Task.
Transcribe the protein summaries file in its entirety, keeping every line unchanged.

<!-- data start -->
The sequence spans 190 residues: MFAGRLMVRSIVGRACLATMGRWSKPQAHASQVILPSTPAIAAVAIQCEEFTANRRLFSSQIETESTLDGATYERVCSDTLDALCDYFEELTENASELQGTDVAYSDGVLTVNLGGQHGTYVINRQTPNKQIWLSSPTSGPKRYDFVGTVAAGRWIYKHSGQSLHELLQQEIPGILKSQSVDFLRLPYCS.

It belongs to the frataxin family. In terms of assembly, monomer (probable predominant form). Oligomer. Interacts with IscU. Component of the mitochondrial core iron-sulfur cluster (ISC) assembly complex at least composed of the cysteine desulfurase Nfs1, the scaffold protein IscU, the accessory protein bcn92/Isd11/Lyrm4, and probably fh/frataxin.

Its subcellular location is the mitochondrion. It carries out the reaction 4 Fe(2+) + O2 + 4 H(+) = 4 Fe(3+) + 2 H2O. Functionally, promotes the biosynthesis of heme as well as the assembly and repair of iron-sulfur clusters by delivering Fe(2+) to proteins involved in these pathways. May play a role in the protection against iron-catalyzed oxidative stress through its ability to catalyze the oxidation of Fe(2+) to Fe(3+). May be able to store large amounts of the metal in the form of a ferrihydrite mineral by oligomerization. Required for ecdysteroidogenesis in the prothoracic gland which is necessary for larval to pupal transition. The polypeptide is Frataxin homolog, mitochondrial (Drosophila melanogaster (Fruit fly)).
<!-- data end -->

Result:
The sequence spans 190 residues: MFAGRLMVRSIVGRACLATMGRWSKPQAHASQVILPSTPAIAAVAIQCEEFTANRRLFSSQIETESTLDGATYERVCSDTLDALCDYFEELTENASELQGTDVAYSDGVLTVNLGGQHGTYVINRQTPNKQIWLSSPTSGPKRYDFVGTVAAGRWIYKHSGQSLHELLQQEIPGILKSQSVDFLRLPYCS.

It belongs to the frataxin family. In terms of assembly, monomer (probable predominant form). Oligomer. Interacts with IscU. Component of the mitochondrial core iron-sulfur cluster (ISC) assembly complex at least composed of the cysteine desulfurase Nfs1, the scaffold protein IscU, the accessory protein bcn92/Isd11/Lyrm4, and probably fh/frataxin.

Its subcellular location is the mitochondrion. It carries out the reaction 4 Fe(2+) + O2 + 4 H(+) = 4 Fe(3+) + 2 H2O. Functionally, promotes the biosynthesis of heme as well as the assembly and repair of iron-sulfur clusters by delivering Fe(2+) to proteins involved in these pathways. May play a role in the protection against iron-catalyzed oxidative stress through its ability to catalyze the oxidation of Fe(2+) to Fe(3+). May be able to store large amounts of the metal in the form of a ferrihydrite mineral by oligomerization. Required for ecdysteroidogenesis in the prothoracic gland which is necessary for larval to pupal transition. The polypeptide is Frataxin homolog, mitochondrial (Drosophila melanogaster (Fruit fly)).